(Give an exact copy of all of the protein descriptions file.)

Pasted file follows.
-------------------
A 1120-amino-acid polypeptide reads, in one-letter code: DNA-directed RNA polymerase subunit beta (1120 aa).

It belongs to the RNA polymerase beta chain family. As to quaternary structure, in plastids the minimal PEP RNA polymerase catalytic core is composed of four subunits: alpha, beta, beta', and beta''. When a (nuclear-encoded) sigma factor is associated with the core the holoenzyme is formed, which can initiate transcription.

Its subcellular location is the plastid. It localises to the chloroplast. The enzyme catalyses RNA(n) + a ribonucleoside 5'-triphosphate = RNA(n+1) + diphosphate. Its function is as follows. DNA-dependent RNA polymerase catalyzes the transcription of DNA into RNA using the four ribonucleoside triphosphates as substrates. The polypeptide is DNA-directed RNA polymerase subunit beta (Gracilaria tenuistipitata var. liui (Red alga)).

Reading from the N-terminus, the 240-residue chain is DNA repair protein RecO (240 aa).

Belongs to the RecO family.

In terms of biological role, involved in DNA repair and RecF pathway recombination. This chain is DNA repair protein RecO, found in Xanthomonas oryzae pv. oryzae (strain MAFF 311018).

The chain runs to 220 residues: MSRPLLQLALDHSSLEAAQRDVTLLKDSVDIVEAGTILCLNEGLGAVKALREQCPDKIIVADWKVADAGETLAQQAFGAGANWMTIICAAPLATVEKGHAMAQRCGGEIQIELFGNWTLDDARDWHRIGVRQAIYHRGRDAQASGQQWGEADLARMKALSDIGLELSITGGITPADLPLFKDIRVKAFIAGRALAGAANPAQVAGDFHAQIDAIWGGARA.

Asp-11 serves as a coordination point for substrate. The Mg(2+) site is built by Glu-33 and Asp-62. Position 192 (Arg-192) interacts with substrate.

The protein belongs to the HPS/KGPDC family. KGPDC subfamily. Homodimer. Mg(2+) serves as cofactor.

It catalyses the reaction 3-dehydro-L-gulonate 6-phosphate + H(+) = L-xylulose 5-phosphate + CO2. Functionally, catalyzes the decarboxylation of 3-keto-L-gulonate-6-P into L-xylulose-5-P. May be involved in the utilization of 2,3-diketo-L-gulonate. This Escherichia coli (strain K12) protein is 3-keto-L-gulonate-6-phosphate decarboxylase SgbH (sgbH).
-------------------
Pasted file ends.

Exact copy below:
A 1120-amino-acid polypeptide reads, in one-letter code: DNA-directed RNA polymerase subunit beta (1120 aa).

It belongs to the RNA polymerase beta chain family. As to quaternary structure, in plastids the minimal PEP RNA polymerase catalytic core is composed of four subunits: alpha, beta, beta', and beta''. When a (nuclear-encoded) sigma factor is associated with the core the holoenzyme is formed, which can initiate transcription.

Its subcellular location is the plastid. It localises to the chloroplast. The enzyme catalyses RNA(n) + a ribonucleoside 5'-triphosphate = RNA(n+1) + diphosphate. Its function is as follows. DNA-dependent RNA polymerase catalyzes the transcription of DNA into RNA using the four ribonucleoside triphosphates as substrates. The polypeptide is DNA-directed RNA polymerase subunit beta (Gracilaria tenuistipitata var. liui (Red alga)).

Reading from the N-terminus, the 240-residue chain is DNA repair protein RecO (240 aa).

Belongs to the RecO family.

In terms of biological role, involved in DNA repair and RecF pathway recombination. This chain is DNA repair protein RecO, found in Xanthomonas oryzae pv. oryzae (strain MAFF 311018).

The chain runs to 220 residues: MSRPLLQLALDHSSLEAAQRDVTLLKDSVDIVEAGTILCLNEGLGAVKALREQCPDKIIVADWKVADAGETLAQQAFGAGANWMTIICAAPLATVEKGHAMAQRCGGEIQIELFGNWTLDDARDWHRIGVRQAIYHRGRDAQASGQQWGEADLARMKALSDIGLELSITGGITPADLPLFKDIRVKAFIAGRALAGAANPAQVAGDFHAQIDAIWGGARA.

Asp-11 serves as a coordination point for substrate. The Mg(2+) site is built by Glu-33 and Asp-62. Position 192 (Arg-192) interacts with substrate.

The protein belongs to the HPS/KGPDC family. KGPDC subfamily. Homodimer. Mg(2+) serves as cofactor.

It catalyses the reaction 3-dehydro-L-gulonate 6-phosphate + H(+) = L-xylulose 5-phosphate + CO2. Functionally, catalyzes the decarboxylation of 3-keto-L-gulonate-6-P into L-xylulose-5-P. May be involved in the utilization of 2,3-diketo-L-gulonate. This Escherichia coli (strain K12) protein is 3-keto-L-gulonate-6-phosphate decarboxylase SgbH (sgbH).